Show simple item record

dc.contributor.authorPeinado Abarrio, Rubén
dc.date.accessioned2013-04-04T12:04:40Z
dc.date.available2013-04-04T12:04:40Z
dc.date.issued2012
dc.identifier.issn1578-3820
dc.identifier.urihttp://hdl.handle.net/10835/2072
dc.description.abstractThe controversy that followed hurricane Katrina and its representation by the media revealed unresolved racial issues in contemporary United States. Present-day New Orleans has become an ideal site for the application of Michael Omi and Howard Winant’s ‘racial formation’ theory, which challenges essentialist visions of race pointing to its sociohistorical construction. The present article makes use of this theoretical perspective to examine two pieces of fiction set in post-Katrina U.S.: HBO’s TV series Treme , and Richard Ford’s short-story “Leaving for Kenosha”. Such an analysis unveils key connections between race and class, ideology, politics or the role of the media. Keywords : Racial formation, Katrina, race, African Americans, mass media.es_ES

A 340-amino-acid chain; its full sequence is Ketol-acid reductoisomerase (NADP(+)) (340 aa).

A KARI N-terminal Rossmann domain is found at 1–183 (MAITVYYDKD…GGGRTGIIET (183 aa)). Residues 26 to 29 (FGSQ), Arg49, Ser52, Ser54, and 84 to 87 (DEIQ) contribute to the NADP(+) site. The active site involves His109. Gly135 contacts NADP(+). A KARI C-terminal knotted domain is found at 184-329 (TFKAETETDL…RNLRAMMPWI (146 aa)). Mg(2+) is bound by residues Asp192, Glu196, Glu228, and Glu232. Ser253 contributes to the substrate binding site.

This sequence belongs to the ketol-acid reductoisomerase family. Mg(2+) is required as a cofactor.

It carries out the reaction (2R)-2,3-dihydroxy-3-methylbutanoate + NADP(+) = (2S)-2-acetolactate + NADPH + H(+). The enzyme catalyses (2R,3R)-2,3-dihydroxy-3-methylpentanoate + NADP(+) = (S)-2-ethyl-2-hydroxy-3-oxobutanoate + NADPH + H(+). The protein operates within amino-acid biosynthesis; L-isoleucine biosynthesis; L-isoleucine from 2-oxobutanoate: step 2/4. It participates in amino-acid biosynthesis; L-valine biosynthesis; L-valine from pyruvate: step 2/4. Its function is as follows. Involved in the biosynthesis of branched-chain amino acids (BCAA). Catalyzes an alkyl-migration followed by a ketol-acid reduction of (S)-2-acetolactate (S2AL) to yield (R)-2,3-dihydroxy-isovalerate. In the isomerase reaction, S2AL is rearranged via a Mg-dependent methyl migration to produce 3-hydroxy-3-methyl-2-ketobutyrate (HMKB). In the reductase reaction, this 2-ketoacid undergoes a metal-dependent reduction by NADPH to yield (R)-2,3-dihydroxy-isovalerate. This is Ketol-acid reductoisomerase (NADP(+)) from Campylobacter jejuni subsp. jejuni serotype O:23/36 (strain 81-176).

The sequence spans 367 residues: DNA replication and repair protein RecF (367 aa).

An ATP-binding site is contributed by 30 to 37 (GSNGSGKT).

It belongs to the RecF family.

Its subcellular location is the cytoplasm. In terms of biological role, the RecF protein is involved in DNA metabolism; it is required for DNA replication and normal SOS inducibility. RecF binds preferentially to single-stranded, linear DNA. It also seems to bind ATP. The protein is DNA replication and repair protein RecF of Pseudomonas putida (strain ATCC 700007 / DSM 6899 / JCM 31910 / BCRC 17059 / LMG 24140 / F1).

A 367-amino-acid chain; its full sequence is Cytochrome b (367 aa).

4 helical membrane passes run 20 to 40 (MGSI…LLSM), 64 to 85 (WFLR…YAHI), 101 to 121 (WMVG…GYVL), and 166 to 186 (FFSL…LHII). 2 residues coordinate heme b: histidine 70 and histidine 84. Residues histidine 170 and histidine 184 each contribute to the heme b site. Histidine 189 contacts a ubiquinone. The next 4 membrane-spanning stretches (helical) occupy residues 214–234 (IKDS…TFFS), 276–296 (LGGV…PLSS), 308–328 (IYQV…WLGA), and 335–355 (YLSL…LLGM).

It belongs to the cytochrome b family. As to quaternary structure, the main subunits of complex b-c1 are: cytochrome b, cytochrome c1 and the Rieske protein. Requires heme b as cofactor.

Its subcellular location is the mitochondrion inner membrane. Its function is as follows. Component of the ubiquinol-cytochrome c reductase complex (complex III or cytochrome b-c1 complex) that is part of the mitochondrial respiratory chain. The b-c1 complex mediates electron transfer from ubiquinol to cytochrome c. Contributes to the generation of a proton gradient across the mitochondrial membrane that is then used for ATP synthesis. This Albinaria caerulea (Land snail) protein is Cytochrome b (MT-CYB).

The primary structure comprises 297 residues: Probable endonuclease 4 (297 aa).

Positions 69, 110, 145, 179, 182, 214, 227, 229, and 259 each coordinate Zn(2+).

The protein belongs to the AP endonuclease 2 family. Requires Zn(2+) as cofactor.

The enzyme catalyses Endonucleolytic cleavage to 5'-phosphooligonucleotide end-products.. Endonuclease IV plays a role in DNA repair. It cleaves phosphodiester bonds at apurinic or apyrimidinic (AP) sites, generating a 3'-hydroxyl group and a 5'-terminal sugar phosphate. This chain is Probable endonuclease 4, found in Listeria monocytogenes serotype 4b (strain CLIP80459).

dc.language.isoenes_ES
dc.publisherUniversidad de Almería.es_ES
dc.sourceOdisea : Revista de Estudios Ingleses. Número 13, Enero-Diciembre 2012es_ES
dc.subjectRacial formationes_ES
dc.subjectKatrinaes_ES
dc.subjectRacees_ES
dc.subjectAfrican Americanses_ES
dc.subjectMass mediaes_ES
dc.subjectFormación raciales_ES
dc.subjectRazaes_ES
dc.subjectAfroamericanoses_ES
dc.subjectMedios de comunicaciónes_ES
dc.title'‘Like Refugees in their Own Country’: Racial Formation in post-Katrina U.S.”es_ES
dc.title.alternative“Como refugiados en su propio país”: La formación racial en Estados Unidos después del Katrina.es_ES
dc.typeinfo:eu-repo/semantics/articlees_ES
dc.relation.publisherversionhttp://www.ual.es/odisea/Odisea13_Peinado.pdfes_ES
dc.rights.accessRightsinfo:eu-repo/semantics/openAccesses_ES
dc.identifier.doihttp://dx.doi.org/10.25115/odisea.v0i13.233


Files in this item

This item appears in the following Collection(s)

Show simple item record